digital reporter

Reinforce digital levees before the Exaflood hits

There's nothing like a good doomsday scenario to capture the public's attention. At the turn of the century, it was Y2K, the mass computer malfunction bent on bringing the civilized world to a screeching halt. We've since moved on to SARS, bird flu and Lindsay Lohan.

But if you're already growing restless about what's worth dreading on the horizon, allow me to introduce you to the next great unknown: the Exaflood.

The term, coined by Bret Swanson of the Discovery Institute, refers to the massive tonnage of data that flows through the Internet. Exaflood is derived from the exabyte, which is the equivalent of 1.074 billion gigabytes. No doubt 1.068 billion of that is pornography.

Helluva name, though, that Exaflood. Kind of like "The Exorcist," only with a tsunami twist at the end.

The problem is, it might be getting worse. Last week, Nemertes Research projected that demand for broadband is on course to exceed actual global capacity in about two years. Consequently, download speeds for all sorts of content, from e-mail to video, will move like molasses. We're talking permanent rush hour on the 405.

You have to wonder whether one day the average consumer will have to conserve his or her Internet usage like it was their sprinkler during a summer drought. I don't know about you, but I can't get by on just one YouTube video a day.

Just look at the controversy enveloping Comcast, which admitted to intentionally impeding activity among subscribers overdosing on BitTorrent. Although I'm a former customer — perhaps a better term would be "survivor" — of the cable operator, I still can't help but feel a measure of sympathy. As a consumer who tends to avoid peer-to-peer piracy, I don't like the idea that someone else's copyright-infringing habits are keeping my daily Stephen Colbert video streaming as fast as it can.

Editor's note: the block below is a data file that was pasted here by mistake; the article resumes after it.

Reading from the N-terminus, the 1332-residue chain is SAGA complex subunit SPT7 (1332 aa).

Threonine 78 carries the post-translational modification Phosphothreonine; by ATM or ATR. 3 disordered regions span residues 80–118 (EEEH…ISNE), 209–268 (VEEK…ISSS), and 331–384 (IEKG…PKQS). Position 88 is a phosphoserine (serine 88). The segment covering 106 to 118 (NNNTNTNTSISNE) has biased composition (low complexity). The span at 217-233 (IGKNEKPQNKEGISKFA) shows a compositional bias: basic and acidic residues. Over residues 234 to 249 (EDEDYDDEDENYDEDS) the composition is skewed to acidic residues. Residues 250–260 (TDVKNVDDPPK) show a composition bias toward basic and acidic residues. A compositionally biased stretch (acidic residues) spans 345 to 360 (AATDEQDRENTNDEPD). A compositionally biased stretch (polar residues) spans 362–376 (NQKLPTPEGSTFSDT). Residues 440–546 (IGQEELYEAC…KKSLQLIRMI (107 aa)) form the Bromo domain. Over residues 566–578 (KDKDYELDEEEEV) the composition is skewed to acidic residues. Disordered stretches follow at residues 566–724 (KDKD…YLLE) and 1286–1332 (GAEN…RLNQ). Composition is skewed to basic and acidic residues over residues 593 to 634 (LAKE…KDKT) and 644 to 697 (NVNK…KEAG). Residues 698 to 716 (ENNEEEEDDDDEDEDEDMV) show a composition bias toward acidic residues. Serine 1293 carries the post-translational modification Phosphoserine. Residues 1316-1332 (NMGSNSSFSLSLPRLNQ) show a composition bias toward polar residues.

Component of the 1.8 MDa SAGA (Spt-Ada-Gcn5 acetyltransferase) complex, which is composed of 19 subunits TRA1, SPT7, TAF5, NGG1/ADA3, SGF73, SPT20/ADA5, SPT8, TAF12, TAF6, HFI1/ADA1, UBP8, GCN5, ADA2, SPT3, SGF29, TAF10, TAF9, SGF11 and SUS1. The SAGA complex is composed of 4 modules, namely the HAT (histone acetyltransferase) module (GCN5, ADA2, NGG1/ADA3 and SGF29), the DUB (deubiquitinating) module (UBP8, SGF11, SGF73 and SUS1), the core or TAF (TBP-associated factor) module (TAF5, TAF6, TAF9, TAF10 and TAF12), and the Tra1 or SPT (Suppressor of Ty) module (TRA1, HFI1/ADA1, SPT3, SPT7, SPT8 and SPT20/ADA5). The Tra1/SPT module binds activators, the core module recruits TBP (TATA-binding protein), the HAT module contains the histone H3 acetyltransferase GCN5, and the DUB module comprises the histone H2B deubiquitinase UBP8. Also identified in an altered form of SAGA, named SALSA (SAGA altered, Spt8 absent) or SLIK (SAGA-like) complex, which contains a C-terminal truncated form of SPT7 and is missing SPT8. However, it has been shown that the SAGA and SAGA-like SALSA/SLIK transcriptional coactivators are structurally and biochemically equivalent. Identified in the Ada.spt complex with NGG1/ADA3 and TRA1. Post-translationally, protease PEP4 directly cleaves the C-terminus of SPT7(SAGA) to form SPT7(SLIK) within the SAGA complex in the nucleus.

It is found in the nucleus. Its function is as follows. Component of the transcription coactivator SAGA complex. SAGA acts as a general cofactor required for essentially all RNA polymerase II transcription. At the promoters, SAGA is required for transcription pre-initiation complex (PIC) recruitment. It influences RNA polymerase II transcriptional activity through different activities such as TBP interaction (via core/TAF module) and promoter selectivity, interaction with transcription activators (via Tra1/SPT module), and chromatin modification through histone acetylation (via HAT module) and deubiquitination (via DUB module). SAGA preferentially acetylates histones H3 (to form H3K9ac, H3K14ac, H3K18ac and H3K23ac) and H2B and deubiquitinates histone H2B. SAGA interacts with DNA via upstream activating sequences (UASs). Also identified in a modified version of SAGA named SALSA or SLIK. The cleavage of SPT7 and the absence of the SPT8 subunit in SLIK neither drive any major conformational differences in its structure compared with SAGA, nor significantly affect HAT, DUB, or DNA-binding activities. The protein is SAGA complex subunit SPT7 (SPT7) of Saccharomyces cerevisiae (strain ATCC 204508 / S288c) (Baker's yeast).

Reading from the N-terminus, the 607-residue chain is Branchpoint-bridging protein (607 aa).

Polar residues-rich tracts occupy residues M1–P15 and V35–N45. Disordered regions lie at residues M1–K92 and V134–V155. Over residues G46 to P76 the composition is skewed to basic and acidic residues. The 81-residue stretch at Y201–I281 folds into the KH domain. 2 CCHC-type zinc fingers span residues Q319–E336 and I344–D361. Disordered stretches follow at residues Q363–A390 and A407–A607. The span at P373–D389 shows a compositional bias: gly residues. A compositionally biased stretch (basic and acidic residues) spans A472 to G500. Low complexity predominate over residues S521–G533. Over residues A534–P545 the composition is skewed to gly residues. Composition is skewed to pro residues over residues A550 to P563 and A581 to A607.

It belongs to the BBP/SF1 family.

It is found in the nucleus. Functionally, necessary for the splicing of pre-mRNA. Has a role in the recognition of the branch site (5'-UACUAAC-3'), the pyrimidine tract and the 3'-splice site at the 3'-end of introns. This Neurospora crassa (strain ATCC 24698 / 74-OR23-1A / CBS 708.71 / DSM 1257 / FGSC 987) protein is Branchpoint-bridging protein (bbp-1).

Suddenly, the whole concept of net neutrality starts to seem like a bad idea. On a theoretical level, it seems unfair to penalize giants like Google just because they require more bandwidth.

Still, the Exaflood already is attracting naysayers who say the concern is overblown and a scare tactic being employed by net-neutrality opponents like the telcos. Maybe so, but expanding the global network is going to take some serious investment.

As for how much it's going to take, here's the good news from Nemertes: It's only going to take $137 billion to clear all those clogged pipes Al Gore invented. We're talking about a lot of digital Drano.

To that I say, begin docking my paycheck immediately. As anyone who has made the transition from dial-up to broadband speed knows, there is no going back. If I must shoulder the burden alone, so be it, but at my current salary level, I will be able to bail the world out by the year 3030, give or take a decade.

This from someone who admits to gnashing his teeth in despair if the video streaming from NBC.com for an episode of "The Office" so much as buffers for a second.

And therein lies the issue at hand: If I'm any self-respecting conglomerate-based studio, I've got to be worried about investing significant sums in building digital content operations only to see them slowed by conditions beyond their control. It's akin to erecting a skyscraper on a patch of land covering a seismic fault line.

So don't just stand there. Do something!
comments powered by Disqus